Cooling towers work by extracting heat to the atmosphere though the cooling of a water stream to a lower temperature. The type of heat rejection in a cooling tower is termed “evaporative” in that it allows a small portion of the water being cooled to evaporate into a moving air stream to provide significant cooling to the rest of that water stream. The heat from the water stream transferred to the air stream raises the air's temperature and its relative humidity to 100%, and this air is discharged to the atmosphere.

Although cooling towers serve their particular purpose, they have several drawbacks: they do not work properly at very cold temperatures, they are not water conservation friendly, they can spread pollutants over wide areas in the form of evaporated water (drift), they create an increased risk of spreading airborne pathogens, and they use large amounts of electricity to run fans.

The present invention conserves water by reducing the heat load placed on a cooling tower during the ethanol fuel production process. An air cooler is placed between the ethanol vapor condenser and the cooling tower (preferably as close to the condenser as is physically possible) thereby minimizing process temperature spikes before water enters the cooling tower. This, in turn, shortens the process cycle thereby increasing ethanol production. During certain climactic conditions, the cooling tower may be completely bypassed, thereby conserving more water and increasing ethanol production. The decreased use of water also reduces pollution drift, the risk of spreading airborne pathogens, and electricity consumption.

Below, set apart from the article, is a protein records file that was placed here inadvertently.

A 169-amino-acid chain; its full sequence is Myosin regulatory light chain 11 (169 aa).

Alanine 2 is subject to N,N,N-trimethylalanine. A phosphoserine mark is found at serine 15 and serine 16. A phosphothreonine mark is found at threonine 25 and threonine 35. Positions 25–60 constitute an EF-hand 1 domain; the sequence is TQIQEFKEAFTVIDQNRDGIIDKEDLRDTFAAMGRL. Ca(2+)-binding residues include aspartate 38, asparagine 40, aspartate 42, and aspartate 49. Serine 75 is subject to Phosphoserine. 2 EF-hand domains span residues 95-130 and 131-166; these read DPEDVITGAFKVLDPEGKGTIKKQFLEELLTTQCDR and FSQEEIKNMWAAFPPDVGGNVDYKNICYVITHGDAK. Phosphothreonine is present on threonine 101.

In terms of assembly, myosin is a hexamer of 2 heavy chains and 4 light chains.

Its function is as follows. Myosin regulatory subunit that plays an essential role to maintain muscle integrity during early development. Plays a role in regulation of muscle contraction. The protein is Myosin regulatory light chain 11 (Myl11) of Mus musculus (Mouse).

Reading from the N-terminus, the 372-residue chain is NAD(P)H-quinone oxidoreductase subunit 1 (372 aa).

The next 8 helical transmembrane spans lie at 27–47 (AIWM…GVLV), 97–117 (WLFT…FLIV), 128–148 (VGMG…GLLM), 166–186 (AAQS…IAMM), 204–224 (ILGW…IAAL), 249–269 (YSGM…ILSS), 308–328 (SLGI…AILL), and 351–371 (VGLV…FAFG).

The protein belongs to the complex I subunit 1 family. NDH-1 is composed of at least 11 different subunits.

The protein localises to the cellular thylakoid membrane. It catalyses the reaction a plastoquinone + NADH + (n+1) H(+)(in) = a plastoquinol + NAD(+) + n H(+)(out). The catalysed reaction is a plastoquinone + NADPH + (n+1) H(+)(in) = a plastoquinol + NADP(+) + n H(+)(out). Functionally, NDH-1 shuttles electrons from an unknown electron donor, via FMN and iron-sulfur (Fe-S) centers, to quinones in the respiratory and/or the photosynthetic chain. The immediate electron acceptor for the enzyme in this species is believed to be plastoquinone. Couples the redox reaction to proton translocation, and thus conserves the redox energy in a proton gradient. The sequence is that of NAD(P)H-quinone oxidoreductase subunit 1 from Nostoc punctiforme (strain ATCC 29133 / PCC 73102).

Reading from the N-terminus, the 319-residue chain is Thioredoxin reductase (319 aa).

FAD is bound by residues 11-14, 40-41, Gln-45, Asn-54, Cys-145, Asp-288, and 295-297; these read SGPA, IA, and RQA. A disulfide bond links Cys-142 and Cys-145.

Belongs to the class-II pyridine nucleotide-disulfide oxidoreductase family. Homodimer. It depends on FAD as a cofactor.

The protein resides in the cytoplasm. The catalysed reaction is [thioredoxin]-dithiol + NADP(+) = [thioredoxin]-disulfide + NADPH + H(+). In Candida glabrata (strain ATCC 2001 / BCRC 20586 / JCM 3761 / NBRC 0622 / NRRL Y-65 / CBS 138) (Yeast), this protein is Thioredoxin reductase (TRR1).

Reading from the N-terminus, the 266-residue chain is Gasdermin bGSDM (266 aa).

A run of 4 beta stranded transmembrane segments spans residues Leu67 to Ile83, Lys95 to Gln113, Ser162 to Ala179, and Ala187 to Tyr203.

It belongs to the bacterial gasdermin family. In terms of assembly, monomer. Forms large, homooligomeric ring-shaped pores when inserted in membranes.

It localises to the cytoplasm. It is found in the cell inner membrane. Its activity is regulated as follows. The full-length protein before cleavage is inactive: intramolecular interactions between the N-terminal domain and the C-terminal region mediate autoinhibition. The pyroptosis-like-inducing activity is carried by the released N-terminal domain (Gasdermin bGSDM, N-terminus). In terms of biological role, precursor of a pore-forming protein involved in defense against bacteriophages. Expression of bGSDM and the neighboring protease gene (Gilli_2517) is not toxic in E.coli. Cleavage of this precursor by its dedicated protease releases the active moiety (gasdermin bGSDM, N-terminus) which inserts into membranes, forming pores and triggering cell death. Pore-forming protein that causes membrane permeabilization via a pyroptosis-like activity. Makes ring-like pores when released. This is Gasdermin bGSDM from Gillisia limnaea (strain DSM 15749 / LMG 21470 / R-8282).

On average, three gallons of fresh water are used to produce one gallon of ethanol. A typical ethanol plant producing 100 million gallons of ethanol a year uses approximately 300 million gallons of fresh water per year during the ethanol production process. Furthermore, cooling towers themselves can evaporate approximately 9 gallons of water for every one gallon of ethanol produced. (An ethanol plant producing 47 million gallons of ethanol per year produces a heat load of approximately 42,000 BTU per minute. With a ΔT of approximately 20° and a conversion rate of 500, approximately 420 million BTU are produced per hour. A cooling tower uses approximately 1000 pounds of water to expel 1 million BTU resulting in the use of approximately 420 thousand pounds of water per hour or 50360 gallons of water per hour. Therefore, a plant operating for approximately 8500 hours per year uses approximately 420 million gallons of water per year to produce 47 million gallons of ethanol.) It is estimated that using an air cooled heat exchanger as described herein will reduce water consumption in a typical ethanol plant by approximately 20-25%. It is also estimated that using an air cooled heat exchanger as described herein will increase ethanol production in a typical ethanol plant by 0.5-2% due to increased efficiency of the ethanol plant.